ED2013 Interviews ED2013 Theatre ED2013 Week3 Edition

John Hinton: More than just a theory – Einstein in Edinburgh

By | Published on Tuesday 20 August 2013

John Hinton

Edinburgh’s Science Festival may be in April, but a little bit of scientific fun can usually found in the city’s August festival month too. And this year one such show that stood out is ‘Albert Einstein: Relativitively Speaking’, a song and dance of a theatrical lecture written and performed by John Hinton that shares the life, work, and dilemmas of the world’s most famous physicist. We spoke to John to find out more.

CC: The show sounds part theatre, part comedy, part cabaret. How does it work?
JH: The central conceit is that the audience are at Einstein’s inaugural lecture at Princeton University in 1933. Albert, however, is not particularly good at sticking to his lecture notes, and gets distracted recounting whimsical anecdotes, using outlandish analogies to explain special and general relativity and breaking into rap.

CC: Will the uninitiated be an Einstein expert at the end of the show?
JH: That is certainly our aim! The nitty-gritty science behind relativity is extremely hard to get your head around at the best of times – it was famously claimed that there were only three people who understood it when it was originally published, and that no-one really knew who the third person was! – so our only hope regarding the science is to give a first-level basic introduction. What does stay with people, however, are the extraordinary and little-known facts from Einstein’s life – that he invented a fridge and married his cousin, and the story of what became of his brain.

CC: How close is the script, and the events it describes, to the real story of Einstein’s life?
JH: Our show has been rigorously fact-checked by a team of three physics lecturers at Sussex University and one best-selling Einstein biographer, John Gribbin. So while we put words into Albert’s mouth that he’d never have actually said in a million years, not a word of it is a lie.

CC: What made you want to make a show around the life and work of Einstein?
JH: He is everyone’s hero.  He’s my hero because his science is so far out and changes so fundamentally the way we understand our universe. He is my director Daniel Goldman’s hero as the coolest Jew of the 20th Century. He is a universal hero as the epitome of a crazy genius. Also, his story allows for some serious ruminations into weapons of mass destruction, a subject I strongly want to talk about.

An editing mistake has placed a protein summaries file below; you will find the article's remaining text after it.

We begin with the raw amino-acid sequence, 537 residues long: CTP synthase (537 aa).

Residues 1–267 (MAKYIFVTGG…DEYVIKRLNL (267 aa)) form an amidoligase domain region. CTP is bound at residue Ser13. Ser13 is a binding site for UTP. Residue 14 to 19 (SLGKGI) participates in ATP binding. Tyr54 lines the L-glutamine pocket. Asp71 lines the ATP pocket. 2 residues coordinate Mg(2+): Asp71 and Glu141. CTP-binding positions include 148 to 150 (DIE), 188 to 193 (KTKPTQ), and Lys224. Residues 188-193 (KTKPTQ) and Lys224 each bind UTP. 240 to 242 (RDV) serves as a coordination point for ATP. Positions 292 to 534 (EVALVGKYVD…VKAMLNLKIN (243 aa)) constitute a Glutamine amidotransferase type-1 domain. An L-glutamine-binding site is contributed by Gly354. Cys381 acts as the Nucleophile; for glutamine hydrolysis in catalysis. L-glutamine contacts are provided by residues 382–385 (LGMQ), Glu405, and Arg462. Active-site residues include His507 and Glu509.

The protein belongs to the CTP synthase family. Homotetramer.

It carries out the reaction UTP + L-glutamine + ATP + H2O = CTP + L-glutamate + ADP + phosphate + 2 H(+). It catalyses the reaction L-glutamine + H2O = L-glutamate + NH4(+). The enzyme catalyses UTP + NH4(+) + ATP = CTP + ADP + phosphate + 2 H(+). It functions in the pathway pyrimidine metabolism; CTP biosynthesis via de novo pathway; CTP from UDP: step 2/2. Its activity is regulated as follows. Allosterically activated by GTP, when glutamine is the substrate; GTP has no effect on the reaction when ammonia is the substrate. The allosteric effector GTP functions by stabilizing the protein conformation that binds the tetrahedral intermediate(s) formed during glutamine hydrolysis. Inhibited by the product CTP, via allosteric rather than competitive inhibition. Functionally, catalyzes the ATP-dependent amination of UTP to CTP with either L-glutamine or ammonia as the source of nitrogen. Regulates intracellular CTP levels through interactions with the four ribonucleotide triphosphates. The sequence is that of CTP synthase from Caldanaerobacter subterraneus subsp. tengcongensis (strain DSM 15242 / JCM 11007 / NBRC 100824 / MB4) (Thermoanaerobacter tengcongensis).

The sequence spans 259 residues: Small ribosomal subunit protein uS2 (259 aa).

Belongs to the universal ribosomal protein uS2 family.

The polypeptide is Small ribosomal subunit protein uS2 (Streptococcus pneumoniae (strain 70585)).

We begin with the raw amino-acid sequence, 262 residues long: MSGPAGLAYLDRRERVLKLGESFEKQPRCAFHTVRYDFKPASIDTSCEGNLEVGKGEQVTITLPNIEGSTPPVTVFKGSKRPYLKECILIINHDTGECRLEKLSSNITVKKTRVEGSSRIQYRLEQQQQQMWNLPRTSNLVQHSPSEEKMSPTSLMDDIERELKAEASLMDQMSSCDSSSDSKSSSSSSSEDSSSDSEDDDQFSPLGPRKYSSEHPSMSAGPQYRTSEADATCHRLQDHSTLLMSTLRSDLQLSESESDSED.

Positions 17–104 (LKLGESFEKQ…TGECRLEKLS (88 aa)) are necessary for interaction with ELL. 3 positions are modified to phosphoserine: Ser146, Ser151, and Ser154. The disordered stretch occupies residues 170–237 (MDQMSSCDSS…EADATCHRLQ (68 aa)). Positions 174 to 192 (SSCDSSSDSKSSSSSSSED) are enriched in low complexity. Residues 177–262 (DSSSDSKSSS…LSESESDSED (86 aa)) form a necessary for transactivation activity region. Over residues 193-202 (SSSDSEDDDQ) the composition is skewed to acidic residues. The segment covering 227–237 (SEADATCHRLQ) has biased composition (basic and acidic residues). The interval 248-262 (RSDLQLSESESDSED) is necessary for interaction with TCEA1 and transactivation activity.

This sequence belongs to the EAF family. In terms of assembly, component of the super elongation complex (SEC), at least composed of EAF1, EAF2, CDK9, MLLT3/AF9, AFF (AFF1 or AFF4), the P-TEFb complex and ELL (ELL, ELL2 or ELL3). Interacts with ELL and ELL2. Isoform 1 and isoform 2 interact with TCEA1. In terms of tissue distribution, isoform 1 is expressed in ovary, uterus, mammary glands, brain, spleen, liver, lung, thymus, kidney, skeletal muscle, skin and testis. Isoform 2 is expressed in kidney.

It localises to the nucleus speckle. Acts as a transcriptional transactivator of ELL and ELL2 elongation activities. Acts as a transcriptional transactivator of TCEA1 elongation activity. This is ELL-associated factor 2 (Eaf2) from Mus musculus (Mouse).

CC: Did you know a lot about the man before writing the show, or did you have to do a lot of research?
JH: I have always read far more non-fiction than fiction, and have absorbed a fair bit over the course of my thirty-something years. What I then do, when tackling a subject like Einstein, is I read loads of books in a very short space of time – approximately three biographies and a greater number of theory books – then I put the literature aside and just splurge on to the page. The parts of the books that stuck out for me make it into the play, without me really knowing which book they came from.

CC: You previewed the show at the Brighton Fringe. Is Brighton’s Fringe festival a good place to try out new Edinburgh shows? Has the show developed since May?
JH: I absolutely love Brighton Fringe, partly because I live in Brighton and I adore seeing my city invaded by quality theatre. The show has changed a huge amount in the intervening few months, the most significant change being the cutting of one whole experiment and one entire song (which may well make it onto the show’s CD soundtrack once we get round to recording one).

CC: You previously wrote and performed a play about Darwin. What draws you to the superstars of science?
JH: It’s kind of a challenge to myself, I guess. If I can get my head round a really complex theory, and distill it through comedy and song to become understandable to a theatre audience, then I can pat myself on the back.

CC: For people who saw the Darwin show, how does the Einstein one compared?
JH: The main difference is that I’m not alone onstage this time. I’m joined by the wonderful Jo Eagle, who plays Einstein’s two wives and mother, and accompanies me on piano for the songs. And without wanting to give too much away about the ending, the current show does go to a far darker place than the Darwin show did.

CC: Are there any other big names from the history of science who you would like to make theatre about?
JH: A few people have said I should be Marie Curie next, to complete the triad of biology, physics, chemistry. Though, while I’m not averse to donning a dress for the sake of science, the joke may wear thin for an hour-long show. There are also some extremely interesting characters in the history of electricity that have… sparked my interest.

CC: What plans have you got next for ‘Albert Einstein Relativitively Speaking’?
JH: The show will be touring the UK for the rest of the year, taking in Haywards Heath, Weymouth, Manchester, Oxford, with rural tours of Kent, Shropshire, Wales and Cumbria. I’m crossing my fingers for a revisit to Adelaide Fringe next Spring, and then hopefully I’ll be forced to keep this moustache and unkempt hair for a good while thereafter. And obviously, if any readers want to have Albert come to their local theatre, village hall, lecture theatre, give Jolie our producer a shout!

‘Albert Einstein: Relativitively Speaking’ was performed at Pleasance Courtyard at Edinburgh Festival 2013.